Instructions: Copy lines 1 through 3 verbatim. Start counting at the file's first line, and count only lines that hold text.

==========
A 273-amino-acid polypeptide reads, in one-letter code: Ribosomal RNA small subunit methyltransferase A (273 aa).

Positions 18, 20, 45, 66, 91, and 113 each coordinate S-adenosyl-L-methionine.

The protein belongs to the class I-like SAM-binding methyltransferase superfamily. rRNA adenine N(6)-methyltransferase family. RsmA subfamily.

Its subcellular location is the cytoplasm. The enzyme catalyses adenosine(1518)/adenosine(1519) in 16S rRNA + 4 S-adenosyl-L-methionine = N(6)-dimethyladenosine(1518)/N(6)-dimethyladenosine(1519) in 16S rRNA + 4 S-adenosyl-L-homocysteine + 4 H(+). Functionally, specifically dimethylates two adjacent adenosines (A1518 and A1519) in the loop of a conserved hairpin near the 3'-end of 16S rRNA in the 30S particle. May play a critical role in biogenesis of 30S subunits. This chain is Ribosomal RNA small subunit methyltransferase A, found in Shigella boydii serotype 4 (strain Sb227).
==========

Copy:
A 273-amino-acid polypeptide reads, in one-letter code: Ribosomal RNA small subunit methyltransferase A (273 aa).

Positions 18, 20, 45, 66, 91, and 113 each coordinate S-adenosyl-L-methionine.

The protein belongs to the class I-like SAM-binding methyltransferase superfamily. rRNA adenine N(6)-methyltransferase family. RsmA subfamily.